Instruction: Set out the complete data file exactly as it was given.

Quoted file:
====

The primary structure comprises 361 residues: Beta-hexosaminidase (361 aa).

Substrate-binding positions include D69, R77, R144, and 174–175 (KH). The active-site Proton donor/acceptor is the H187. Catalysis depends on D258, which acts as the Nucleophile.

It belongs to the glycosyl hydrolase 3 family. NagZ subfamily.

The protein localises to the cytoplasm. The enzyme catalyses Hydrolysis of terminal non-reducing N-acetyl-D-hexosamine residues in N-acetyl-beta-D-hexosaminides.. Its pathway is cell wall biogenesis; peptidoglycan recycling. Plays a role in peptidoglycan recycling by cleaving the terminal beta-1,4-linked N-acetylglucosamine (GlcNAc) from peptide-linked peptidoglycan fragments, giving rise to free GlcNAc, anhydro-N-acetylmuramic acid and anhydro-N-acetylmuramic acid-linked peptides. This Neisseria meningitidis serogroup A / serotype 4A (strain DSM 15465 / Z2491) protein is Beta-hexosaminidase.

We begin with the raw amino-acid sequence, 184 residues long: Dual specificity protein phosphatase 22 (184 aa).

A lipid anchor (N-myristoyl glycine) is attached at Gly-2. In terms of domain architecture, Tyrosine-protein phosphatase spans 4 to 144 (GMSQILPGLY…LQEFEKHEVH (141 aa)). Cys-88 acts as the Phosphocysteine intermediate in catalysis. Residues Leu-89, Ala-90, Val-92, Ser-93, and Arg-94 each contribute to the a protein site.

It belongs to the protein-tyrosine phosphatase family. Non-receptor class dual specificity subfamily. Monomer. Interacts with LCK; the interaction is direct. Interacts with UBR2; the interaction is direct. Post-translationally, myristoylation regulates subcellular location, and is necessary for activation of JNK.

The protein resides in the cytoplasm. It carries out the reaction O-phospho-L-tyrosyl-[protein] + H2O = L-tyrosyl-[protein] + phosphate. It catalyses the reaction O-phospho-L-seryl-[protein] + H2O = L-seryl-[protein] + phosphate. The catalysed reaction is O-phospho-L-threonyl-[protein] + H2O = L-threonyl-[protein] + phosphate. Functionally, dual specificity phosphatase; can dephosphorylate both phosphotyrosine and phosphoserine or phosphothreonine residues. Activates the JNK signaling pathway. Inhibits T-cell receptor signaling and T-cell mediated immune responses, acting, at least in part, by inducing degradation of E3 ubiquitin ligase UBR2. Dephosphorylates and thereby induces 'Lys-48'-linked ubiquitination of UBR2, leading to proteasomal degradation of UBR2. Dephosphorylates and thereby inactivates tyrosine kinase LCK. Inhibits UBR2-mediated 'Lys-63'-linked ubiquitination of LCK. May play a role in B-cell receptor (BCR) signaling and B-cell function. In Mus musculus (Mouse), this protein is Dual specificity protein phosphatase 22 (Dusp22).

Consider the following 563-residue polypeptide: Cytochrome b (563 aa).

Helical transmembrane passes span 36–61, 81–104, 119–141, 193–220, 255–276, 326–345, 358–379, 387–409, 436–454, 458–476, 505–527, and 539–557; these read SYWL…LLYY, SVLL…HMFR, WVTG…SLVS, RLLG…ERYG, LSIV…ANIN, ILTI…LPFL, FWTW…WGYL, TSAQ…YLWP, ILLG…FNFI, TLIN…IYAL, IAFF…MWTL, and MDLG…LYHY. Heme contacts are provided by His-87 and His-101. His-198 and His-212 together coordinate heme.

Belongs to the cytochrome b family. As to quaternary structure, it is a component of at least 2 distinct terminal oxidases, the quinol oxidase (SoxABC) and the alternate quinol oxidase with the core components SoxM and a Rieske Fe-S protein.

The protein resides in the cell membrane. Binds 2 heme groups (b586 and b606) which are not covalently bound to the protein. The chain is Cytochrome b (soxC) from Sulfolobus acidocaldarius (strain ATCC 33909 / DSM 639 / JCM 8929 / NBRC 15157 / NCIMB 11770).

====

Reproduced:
The primary structure comprises 361 residues: Beta-hexosaminidase (361 aa).

Substrate-binding positions include D69, R77, R144, and 174–175 (KH). The active-site Proton donor/acceptor is the H187. Catalysis depends on D258, which acts as the Nucleophile.

It belongs to the glycosyl hydrolase 3 family. NagZ subfamily.

The protein localises to the cytoplasm. The enzyme catalyses Hydrolysis of terminal non-reducing N-acetyl-D-hexosamine residues in N-acetyl-beta-D-hexosaminides.. Its pathway is cell wall biogenesis; peptidoglycan recycling. Plays a role in peptidoglycan recycling by cleaving the terminal beta-1,4-linked N-acetylglucosamine (GlcNAc) from peptide-linked peptidoglycan fragments, giving rise to free GlcNAc, anhydro-N-acetylmuramic acid and anhydro-N-acetylmuramic acid-linked peptides. This Neisseria meningitidis serogroup A / serotype 4A (strain DSM 15465 / Z2491) protein is Beta-hexosaminidase.

We begin with the raw amino-acid sequence, 184 residues long: Dual specificity protein phosphatase 22 (184 aa).

A lipid anchor (N-myristoyl glycine) is attached at Gly-2. In terms of domain architecture, Tyrosine-protein phosphatase spans 4 to 144 (GMSQILPGLY…LQEFEKHEVH (141 aa)). Cys-88 acts as the Phosphocysteine intermediate in catalysis. Residues Leu-89, Ala-90, Val-92, Ser-93, and Arg-94 each contribute to the a protein site.

It belongs to the protein-tyrosine phosphatase family. Non-receptor class dual specificity subfamily. Monomer. Interacts with LCK; the interaction is direct. Interacts with UBR2; the interaction is direct. Post-translationally, myristoylation regulates subcellular location, and is necessary for activation of JNK.

The protein resides in the cytoplasm. It carries out the reaction O-phospho-L-tyrosyl-[protein] + H2O = L-tyrosyl-[protein] + phosphate. It catalyses the reaction O-phospho-L-seryl-[protein] + H2O = L-seryl-[protein] + phosphate. The catalysed reaction is O-phospho-L-threonyl-[protein] + H2O = L-threonyl-[protein] + phosphate. Functionally, dual specificity phosphatase; can dephosphorylate both phosphotyrosine and phosphoserine or phosphothreonine residues. Activates the JNK signaling pathway. Inhibits T-cell receptor signaling and T-cell mediated immune responses, acting, at least in part, by inducing degradation of E3 ubiquitin ligase UBR2. Dephosphorylates and thereby induces 'Lys-48'-linked ubiquitination of UBR2, leading to proteasomal degradation of UBR2. Dephosphorylates and thereby inactivates tyrosine kinase LCK. Inhibits UBR2-mediated 'Lys-63'-linked ubiquitination of LCK. May play a role in B-cell receptor (BCR) signaling and B-cell function. In Mus musculus (Mouse), this protein is Dual specificity protein phosphatase 22 (Dusp22).

Consider the following 563-residue polypeptide: Cytochrome b (563 aa).

Helical transmembrane passes span 36–61, 81–104, 119–141, 193–220, 255–276, 326–345, 358–379, 387–409, 436–454, 458–476, 505–527, and 539–557; these read SYWL…LLYY, SVLL…HMFR, WVTG…SLVS, RLLG…ERYG, LSIV…ANIN, ILTI…LPFL, FWTW…WGYL, TSAQ…YLWP, ILLG…FNFI, TLIN…IYAL, IAFF…MWTL, and MDLG…LYHY. Heme contacts are provided by His-87 and His-101. His-198 and His-212 together coordinate heme.

Belongs to the cytochrome b family. As to quaternary structure, it is a component of at least 2 distinct terminal oxidases, the quinol oxidase (SoxABC) and the alternate quinol oxidase with the core components SoxM and a Rieske Fe-S protein.

The protein resides in the cell membrane. Binds 2 heme groups (b586 and b606) which are not covalently bound to the protein. The chain is Cytochrome b (soxC) from Sulfolobus acidocaldarius (strain ATCC 33909 / DSM 639 / JCM 8929 / NBRC 15157 / NCIMB 11770).